The fact remains, regardless of one’s opinions on all these gadgets, that we live in a digital era and by banning these items completely from a child’s life are we not setting them back in their expected development? There are school’s which now require that Grade 1 pupils have their own iPad’s for goodness sakes. So by preventing your child from having limited access any technology related activity, ultimately,  are you not putting them at a disadvantage when they start school?

I have seen first hand with Ava’s development, how her access to technology has improved both her gross motor skill development and her intellectual development. She can operate a touch screen better than most adults, can recognize familiar buttons with ease and knows how to find the app’s and games she wants to play by herself.  Her problem solving skills and logic are excellent and she is able to build puzzles designed for much older children, all of this comes from regular but limited access to technology based gadgets like her Leappad and our tablets, her favourite app’s include puzzle building and numbers with simple arithmetic. She also loves taking photographs of anything and everything and all of this is attributed to the use of her Leappad and our gadgets.

My parenting philosophy has and will remain  everything in moderation and in practice we do the same with her screen time and use of technology.

Image Courtesy Of – leapfrogleappadexplorer.net

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16 Comments

  • Reply Tracey

    Sharon, I agree with you completely. We are living in a day and age where technology is our bread and butter. I feel it is my responsibility to make sure my children are kept in touch with the technology , where ever possible. To me it is equivalent to sending him to school everyday. The more in touch he is with technology, the better it will be for him later on in life.

    Least I want is for my child to be left behind by society and the generation, because I did not keep him upto date on whats new

    Although everything with in limits of course, as you say!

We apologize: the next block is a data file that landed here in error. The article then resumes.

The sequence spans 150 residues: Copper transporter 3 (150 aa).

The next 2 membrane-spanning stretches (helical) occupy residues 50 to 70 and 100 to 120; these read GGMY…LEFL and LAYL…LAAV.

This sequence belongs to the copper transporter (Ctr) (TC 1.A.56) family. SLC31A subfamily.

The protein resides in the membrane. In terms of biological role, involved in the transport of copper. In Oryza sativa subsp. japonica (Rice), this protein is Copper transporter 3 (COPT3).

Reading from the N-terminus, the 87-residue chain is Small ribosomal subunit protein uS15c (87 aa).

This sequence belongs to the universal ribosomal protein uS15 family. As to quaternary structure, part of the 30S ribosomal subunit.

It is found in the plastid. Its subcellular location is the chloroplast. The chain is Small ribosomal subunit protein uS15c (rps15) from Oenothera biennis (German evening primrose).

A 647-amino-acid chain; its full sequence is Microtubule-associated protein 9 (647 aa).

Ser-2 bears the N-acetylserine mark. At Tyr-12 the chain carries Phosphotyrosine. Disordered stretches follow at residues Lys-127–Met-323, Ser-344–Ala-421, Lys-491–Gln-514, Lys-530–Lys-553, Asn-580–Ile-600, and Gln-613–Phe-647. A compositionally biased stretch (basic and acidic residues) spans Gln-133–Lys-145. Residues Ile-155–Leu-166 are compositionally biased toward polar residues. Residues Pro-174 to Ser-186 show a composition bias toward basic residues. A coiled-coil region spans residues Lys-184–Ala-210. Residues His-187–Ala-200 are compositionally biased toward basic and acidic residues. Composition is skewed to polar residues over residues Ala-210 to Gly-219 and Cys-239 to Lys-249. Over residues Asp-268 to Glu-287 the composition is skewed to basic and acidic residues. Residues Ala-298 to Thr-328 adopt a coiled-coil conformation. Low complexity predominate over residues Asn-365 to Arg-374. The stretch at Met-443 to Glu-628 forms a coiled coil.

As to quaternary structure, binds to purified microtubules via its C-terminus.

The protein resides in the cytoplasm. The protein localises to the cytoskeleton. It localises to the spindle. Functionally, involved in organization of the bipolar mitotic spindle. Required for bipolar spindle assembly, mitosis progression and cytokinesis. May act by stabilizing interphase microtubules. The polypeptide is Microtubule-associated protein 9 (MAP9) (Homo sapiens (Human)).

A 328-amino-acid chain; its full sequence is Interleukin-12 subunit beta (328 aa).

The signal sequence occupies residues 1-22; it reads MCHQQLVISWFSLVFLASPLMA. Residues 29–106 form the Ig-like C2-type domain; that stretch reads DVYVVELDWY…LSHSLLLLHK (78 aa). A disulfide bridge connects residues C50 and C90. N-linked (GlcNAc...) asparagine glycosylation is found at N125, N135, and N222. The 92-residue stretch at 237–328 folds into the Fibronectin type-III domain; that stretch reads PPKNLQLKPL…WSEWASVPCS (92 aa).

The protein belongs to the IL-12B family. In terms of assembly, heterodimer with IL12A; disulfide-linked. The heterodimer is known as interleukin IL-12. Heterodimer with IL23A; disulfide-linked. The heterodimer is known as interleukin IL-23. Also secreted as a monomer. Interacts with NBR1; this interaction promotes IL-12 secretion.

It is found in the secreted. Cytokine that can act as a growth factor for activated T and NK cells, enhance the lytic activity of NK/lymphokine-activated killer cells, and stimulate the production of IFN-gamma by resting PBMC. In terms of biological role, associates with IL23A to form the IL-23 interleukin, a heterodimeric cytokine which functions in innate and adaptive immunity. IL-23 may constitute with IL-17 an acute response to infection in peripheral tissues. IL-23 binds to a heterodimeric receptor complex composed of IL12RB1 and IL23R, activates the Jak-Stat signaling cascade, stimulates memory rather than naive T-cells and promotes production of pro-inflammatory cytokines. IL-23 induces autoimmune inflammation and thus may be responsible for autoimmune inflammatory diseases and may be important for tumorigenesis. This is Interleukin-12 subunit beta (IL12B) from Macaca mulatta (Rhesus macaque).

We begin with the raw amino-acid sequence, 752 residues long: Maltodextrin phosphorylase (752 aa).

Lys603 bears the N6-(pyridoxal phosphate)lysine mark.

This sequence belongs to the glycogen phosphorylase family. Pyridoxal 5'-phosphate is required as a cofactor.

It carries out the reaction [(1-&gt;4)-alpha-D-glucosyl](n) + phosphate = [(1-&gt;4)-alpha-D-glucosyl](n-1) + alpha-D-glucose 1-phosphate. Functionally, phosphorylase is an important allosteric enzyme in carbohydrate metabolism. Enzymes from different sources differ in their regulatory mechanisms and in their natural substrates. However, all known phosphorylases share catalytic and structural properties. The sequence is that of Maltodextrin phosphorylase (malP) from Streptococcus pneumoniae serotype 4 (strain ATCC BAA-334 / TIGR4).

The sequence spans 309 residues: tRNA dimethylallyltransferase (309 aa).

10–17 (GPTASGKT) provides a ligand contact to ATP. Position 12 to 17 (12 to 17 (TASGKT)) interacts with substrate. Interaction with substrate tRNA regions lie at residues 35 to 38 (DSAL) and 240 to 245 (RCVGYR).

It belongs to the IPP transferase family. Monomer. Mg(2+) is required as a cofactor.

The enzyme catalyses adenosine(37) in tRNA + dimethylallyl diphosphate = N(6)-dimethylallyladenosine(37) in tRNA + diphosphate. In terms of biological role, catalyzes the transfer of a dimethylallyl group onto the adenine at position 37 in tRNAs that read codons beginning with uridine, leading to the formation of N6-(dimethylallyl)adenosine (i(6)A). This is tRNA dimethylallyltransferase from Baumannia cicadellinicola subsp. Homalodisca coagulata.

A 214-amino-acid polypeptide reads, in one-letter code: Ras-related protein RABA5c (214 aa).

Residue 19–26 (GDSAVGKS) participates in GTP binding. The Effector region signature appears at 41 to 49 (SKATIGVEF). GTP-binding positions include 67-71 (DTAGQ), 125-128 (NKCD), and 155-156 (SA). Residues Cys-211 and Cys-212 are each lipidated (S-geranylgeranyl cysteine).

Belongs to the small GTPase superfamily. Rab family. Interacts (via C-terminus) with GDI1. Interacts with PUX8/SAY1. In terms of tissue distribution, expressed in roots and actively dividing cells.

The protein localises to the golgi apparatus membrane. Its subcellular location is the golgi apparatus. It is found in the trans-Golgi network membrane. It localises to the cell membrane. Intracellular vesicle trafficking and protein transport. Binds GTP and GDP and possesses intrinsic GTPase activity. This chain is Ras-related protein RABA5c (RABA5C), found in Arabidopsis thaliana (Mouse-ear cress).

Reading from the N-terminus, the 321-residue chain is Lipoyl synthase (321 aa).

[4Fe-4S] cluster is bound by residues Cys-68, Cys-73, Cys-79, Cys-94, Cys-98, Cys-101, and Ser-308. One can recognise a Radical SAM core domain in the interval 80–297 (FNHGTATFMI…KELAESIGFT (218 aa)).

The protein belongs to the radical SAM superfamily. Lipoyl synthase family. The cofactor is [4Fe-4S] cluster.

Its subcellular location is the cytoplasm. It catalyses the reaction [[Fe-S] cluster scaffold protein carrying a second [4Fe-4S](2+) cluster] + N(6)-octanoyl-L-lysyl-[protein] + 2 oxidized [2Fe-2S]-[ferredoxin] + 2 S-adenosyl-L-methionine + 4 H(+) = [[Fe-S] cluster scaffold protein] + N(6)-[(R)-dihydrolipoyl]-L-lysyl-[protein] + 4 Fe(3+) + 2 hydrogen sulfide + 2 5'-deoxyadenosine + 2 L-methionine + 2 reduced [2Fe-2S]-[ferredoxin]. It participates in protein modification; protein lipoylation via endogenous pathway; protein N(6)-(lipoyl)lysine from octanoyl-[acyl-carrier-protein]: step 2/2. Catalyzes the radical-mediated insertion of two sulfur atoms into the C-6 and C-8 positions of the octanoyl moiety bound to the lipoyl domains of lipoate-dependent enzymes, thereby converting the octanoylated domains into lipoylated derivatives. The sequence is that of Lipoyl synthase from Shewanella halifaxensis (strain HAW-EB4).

September 5, 2012 at 11:45 am
  • Reply Daryl Faure

    Great post Sharon. We have neither IPAD or Leappad, but I am seriously considering investing in one or the other for the reasons you mentioned. Which do you recommend for a little one, and parents with limited finances?

    September 5, 2012 at 12:47 pm
  • Reply TJ

    Love this post! I fully agree on your stance. I see no harm in the controlled use of digital devices by our children, no matter how young. Both my boys were able to slide pictures on my iPhone by age 1. There are so many useful apps for kids these days.

    I think parents that don’t keep up with technology and allowing their children access are only putting their children at a disadvantage. This all goes back to my post on “Not the 1970’s”. Our way of parenting is so different and it’s important we do advance with technology while keeping our children’s childhood in tact.

    Having a boy with dyspraxia and low muscle tone, I am more aware that he may be better off using a computer later on than writing. Not to mention the major benefits technology has for those suffering with dyslexia, autism, and other difficulties.

    It’s easy to look down upon our digital era without realising it’s full potential – just because we see it as ‘screen’ time!

    This is a case where I wish more parents would educate themselves and research better before forming an opinion.